digested conclusions. Therefore, it is safe to predict
that so long as the judicial machine is composed of
men, as it must always be, and so long as men are
prompted in their actions by the social instinct which

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impels them at times to act unconsciously under the influence of others, and so long as they have within them the seeds of evil passions and desires, justice will at times miscarry. Defects from such causes can only be minimized through the slow processes that we know are gradually lifting mankind through adversities in his progress from the depths of brutishness to the very stars.

THE ETHICS OF THE PRACTICE.

W. R. BIDDLE, FORT SCOTT.

Few men have ever lived possessed with endowments that fitted them for more than one profession or calling. And to do this, so as to be successful has required constant, persistent application, a love for the calling and an unusual intellect.

The familiar story of the Boston oyster dealer of fifty years, who upon his death bed at the age of seventy regretted that he could not live a few years longer, and when requested to state his purpose said, that he would like to learn something more about oysters, indicates the limits of the human mind.

The man who attempts the study and practice of any profession or business to be successful, must first have natural endowments. And second, a love for the business, and third, continuous application. We do not speak of good health and robust constitution or any of the physical conditions that so greatly aid in the success of every man in his business. But where the blood flows healthily and vigorously to the heart and brain it adds much to this success.

In every calling there are qualities aside from business application and intellectual endowment. Other elements too that are as necessary qualifications for the success of the man as those that we regard as the essentials. These other elements are known as the ethics of the business or calling. However vigorous a man may be, however healthily his blood may flow through his veins and arteries; however strong in intellect he may be, unless he observes what we term the ethics of his business he does not succeed as he should.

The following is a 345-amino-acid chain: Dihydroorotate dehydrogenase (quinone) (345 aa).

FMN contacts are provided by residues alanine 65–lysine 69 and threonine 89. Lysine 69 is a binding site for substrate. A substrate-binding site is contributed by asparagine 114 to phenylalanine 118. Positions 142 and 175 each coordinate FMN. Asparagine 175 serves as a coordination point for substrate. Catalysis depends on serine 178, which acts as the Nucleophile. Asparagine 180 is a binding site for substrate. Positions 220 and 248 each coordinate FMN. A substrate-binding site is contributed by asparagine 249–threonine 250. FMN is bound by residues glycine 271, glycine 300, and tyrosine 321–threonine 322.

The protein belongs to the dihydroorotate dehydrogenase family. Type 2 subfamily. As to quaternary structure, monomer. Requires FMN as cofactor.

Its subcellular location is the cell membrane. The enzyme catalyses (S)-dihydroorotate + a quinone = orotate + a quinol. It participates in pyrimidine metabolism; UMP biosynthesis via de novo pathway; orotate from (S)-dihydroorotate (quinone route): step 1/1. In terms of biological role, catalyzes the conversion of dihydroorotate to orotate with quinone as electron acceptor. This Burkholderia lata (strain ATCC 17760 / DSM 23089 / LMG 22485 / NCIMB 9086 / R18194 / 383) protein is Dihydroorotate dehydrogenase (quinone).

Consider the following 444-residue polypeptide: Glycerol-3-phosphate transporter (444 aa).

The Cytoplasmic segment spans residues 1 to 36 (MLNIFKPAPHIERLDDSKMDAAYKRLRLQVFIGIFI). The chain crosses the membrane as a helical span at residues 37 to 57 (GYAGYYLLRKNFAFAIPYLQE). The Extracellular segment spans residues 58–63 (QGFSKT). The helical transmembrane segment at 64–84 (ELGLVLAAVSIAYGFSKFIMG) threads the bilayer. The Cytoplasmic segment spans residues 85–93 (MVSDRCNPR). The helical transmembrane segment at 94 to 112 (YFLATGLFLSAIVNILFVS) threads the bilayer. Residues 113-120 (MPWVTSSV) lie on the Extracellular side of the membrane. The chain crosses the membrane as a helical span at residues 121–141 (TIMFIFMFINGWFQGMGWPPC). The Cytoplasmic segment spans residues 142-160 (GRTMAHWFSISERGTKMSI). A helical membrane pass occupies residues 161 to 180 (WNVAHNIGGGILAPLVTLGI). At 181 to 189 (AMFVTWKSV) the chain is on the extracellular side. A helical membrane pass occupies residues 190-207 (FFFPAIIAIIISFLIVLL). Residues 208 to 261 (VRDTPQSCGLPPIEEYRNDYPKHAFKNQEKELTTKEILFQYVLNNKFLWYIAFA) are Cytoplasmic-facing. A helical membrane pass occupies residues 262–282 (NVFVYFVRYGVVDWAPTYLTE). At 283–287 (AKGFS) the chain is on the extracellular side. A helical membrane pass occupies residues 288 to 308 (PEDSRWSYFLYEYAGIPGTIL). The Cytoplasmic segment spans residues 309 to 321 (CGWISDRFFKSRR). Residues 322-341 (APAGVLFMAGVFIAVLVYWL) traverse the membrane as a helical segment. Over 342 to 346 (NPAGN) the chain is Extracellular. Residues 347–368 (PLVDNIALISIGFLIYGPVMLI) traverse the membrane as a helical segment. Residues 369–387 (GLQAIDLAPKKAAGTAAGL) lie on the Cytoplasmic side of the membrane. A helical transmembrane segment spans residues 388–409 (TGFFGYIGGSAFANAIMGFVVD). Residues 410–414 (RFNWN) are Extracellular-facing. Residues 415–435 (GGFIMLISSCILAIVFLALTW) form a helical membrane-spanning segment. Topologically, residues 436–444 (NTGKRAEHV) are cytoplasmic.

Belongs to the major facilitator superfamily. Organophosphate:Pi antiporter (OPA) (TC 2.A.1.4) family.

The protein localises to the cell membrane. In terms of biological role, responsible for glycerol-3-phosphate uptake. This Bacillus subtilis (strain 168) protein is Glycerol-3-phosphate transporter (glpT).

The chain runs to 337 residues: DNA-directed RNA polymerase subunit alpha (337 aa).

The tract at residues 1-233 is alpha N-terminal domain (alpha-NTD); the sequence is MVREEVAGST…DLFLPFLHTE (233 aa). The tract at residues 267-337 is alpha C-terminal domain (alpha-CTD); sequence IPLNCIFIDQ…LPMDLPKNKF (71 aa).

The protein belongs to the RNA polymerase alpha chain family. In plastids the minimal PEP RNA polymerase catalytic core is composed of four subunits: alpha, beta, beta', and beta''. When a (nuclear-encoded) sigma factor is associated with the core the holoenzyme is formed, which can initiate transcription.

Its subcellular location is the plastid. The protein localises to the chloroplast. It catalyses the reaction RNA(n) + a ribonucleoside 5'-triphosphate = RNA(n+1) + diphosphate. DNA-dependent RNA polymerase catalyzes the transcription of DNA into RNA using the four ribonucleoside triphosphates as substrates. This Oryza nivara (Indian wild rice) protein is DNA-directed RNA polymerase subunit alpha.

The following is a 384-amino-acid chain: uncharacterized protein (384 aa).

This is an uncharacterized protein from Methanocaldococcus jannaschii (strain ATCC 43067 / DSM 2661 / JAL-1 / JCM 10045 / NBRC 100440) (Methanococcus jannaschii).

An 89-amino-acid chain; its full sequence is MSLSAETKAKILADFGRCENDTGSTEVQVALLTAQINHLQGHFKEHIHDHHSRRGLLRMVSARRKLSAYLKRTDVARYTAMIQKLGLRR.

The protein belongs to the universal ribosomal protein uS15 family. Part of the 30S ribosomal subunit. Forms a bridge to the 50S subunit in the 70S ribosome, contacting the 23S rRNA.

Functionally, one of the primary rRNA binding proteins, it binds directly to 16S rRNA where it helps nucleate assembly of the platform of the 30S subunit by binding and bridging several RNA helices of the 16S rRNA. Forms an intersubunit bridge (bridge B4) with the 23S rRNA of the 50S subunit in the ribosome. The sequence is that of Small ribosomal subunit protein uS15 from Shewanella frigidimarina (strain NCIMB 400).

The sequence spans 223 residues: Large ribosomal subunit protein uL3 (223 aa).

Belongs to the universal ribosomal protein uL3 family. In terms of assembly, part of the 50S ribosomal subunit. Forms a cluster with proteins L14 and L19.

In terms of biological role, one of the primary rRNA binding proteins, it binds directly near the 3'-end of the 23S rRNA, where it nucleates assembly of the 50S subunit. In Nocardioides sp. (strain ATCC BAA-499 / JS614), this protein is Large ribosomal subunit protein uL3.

ETHICS DEFINED. In the term ethics as here understood, is the possession of those personal qualities through and by which a man satisfies or manages the whims, the prejudics, the moral sensibilities, the religious beliefs, the eccentricities and the manifold variety of humors and opinions found in those with whom he comes in contact.

To do this he need not surrender his manhood nor deviate from a course of integrity and honor. He may make some enemies, doubtless will. For in the competition allowed, permitted and practiced in the business world, he will find many people who have the same aims, the same objects, and the same purposes pursued by himself.

It is in meeting such persons and doing business with them, and doing business along the same lines with his business associates, that his ethical qualities come most in demand.

KNOWLEDGE OF MEN. The Lawyer must have a knowledge of human nature; he must know his man; he must know the farmer, the laborer, the preacher, the doctor, the merchant and the judges before whom he practices. He must be able to avoid being deceived by the artful trickster; must meet with frankness the honest client; must recognize the qualities of those in his own profession practicing with him; and above all must remember to learn the greater ability of the judge who has the last guess.

I remember defending a congregation of men, women and children where the plaintiff was an elder in the church, a stern, determined old man through whose means the church building had been erected and who was seeking to control the building to the exclusion of most of the members of the church. It was a study to